At this stage, Malaysia may well be described more as a dysfunctional state rather than a failed state, as is commonly understood.
A failed state is usually associated with a collapse of central authority, the lack of the rule of law, widespread disorder and matters of such genus. As things stand today, none of these elements of a failed state exists in our country.
However, we have a rather unique façade of a “Westminister style” democratically elected government, now consisting of one man. We have an interim prime minister without a Cabinet, not even a similarly constituted “interim Cabinet”, which ordinarily would allow sitting Cabinet members to continue to co-govern our country until permanent appointments are made.
This situation may be a first in a common law jurisdiction where the principle is that the prime minister is entrusted with the duty to govern in consultation with the Cabinet. Even in countries where presidents are directly elected, the principal officers of government are, at the very least, promptly appointed to ensure continuance of governance.
It has been argued that our Constitution allows an interim prime minister to hold office indefinitely and that there is no time limit imposed on the interim prime minister to appoint Cabinet members even in key ministries. Given that collective decision-making is a cornerstone of legitimate democratic authority, this argument goes against every principle of good governance.
It is painful to see the breakdown of the very heart of our system of governance. It is just as bad to realise that the expectations or rather, the sacred trust that a majority of Malaysians placed into the hands of Dr Mahathir Mohamad’s government and its supporting components lie crushed.
The hopes and expectations of ordinary Malaysians do not seem to matter to our politicians and this includes politicians of all stripes. It is therefore urged that all politicians take a step backwards and take a good hard look at the people you are required to serve. You should be concerned with sufficient food for all, proper and accessible health care, quality education for our young ones, proper job creation, etc. Stop being unduly focused on who should hold the levers of power or who should be absolved from their alleged crimes or how wealthy one could get through political positions or alignments.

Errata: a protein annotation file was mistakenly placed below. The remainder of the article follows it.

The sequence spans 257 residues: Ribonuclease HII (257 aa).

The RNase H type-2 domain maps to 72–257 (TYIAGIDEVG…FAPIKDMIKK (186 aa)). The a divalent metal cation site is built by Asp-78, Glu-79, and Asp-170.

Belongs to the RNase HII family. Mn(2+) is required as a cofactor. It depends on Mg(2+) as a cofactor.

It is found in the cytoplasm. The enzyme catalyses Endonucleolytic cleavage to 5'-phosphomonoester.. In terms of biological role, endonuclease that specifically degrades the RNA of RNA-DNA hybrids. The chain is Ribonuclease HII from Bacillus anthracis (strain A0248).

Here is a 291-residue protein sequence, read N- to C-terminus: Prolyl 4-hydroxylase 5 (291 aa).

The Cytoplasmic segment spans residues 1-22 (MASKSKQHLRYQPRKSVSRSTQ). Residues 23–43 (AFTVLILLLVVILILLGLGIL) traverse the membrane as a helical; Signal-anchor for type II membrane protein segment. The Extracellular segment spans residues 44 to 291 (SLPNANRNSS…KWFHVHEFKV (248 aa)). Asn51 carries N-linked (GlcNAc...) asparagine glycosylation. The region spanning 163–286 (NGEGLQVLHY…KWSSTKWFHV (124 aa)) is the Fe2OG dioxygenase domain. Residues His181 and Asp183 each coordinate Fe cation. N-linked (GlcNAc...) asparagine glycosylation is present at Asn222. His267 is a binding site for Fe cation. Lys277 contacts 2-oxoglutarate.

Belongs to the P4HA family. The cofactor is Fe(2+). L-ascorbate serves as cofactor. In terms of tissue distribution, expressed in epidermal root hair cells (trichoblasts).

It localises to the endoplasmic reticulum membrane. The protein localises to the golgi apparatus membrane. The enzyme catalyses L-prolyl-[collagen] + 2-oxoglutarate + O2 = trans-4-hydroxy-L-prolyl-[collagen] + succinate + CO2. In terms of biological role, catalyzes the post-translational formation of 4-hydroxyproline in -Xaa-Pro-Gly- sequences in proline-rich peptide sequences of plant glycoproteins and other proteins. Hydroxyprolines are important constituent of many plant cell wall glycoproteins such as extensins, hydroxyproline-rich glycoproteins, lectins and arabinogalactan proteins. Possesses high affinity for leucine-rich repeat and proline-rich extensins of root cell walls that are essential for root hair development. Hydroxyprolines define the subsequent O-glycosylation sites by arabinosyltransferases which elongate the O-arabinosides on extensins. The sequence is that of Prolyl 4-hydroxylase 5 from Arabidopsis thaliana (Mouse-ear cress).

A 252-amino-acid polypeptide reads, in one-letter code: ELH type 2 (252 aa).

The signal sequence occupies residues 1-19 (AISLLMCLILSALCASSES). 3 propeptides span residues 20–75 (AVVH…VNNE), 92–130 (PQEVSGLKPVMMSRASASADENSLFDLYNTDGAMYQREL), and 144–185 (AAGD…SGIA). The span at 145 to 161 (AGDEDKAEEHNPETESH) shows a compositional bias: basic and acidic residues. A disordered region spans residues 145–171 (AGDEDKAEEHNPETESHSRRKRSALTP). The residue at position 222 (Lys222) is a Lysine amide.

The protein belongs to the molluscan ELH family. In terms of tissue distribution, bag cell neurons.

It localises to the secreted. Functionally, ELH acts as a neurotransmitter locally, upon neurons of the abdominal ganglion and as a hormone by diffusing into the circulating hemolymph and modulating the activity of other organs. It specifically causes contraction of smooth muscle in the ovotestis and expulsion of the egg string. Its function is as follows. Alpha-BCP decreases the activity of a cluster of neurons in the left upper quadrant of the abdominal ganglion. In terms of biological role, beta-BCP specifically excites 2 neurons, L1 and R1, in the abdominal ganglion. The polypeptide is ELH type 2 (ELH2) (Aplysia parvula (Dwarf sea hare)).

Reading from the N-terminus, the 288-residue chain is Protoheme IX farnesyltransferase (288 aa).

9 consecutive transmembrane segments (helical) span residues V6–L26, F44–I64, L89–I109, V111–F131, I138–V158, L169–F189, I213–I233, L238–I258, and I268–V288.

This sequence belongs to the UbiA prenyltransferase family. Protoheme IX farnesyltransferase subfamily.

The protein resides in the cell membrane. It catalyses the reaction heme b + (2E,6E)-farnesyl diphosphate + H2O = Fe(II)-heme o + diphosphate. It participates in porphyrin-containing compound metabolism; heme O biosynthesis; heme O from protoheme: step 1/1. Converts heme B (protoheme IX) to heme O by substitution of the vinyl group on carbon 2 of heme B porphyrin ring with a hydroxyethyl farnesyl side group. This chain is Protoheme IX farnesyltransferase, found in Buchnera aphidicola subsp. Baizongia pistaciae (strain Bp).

Truth be told, the only reason why Malaysia has not yet descended from a dysfunctional country to a failed state is the principled and mature role played by the Yang di-Pertuan Agong.
Reports available in the public domain have revealed a strong King with strong mind and hand. His Majesty is the glue that holds our country together at this very moment. He is the central authority in our country, without which we may have descended into chaos. With no disrespect to the other Malay rulers, it would seem that the Almighty has placed the right man at the right place and at the right time.
That said, the general request to Mahathir is to honour his promises or representations (if preferred) in respect of the succession plans. If indeed Mahathir now has reservations in this regard, please tell the nation of such reservations. The common man needs to hear it from him. It should be noted that his utterances have great influence over the Malaysian mind, including those who do not always agree with him.
Further, while it is generally agreed that there are indeed pressing economic issues that require urgent attention, it is also a generally held view that announcing clear succession plans would go a long way in assisting to overcome our economic challenges.
Dear Tun Mahathir, what is at stake here is the stable growth and survival of our country; our government cannot disintegrate any further. Paraphrasing Robert Frost, you have “promises to keep and miles to go before you sleep”. While most Malaysians hope and pray that you would have many, many more miles to go, the fragility of the mortality of humans is also not lost on us.
Watson Peters is an FMT reader.
The views expressed are those of the writer and do not necessarily reflect those of FMT.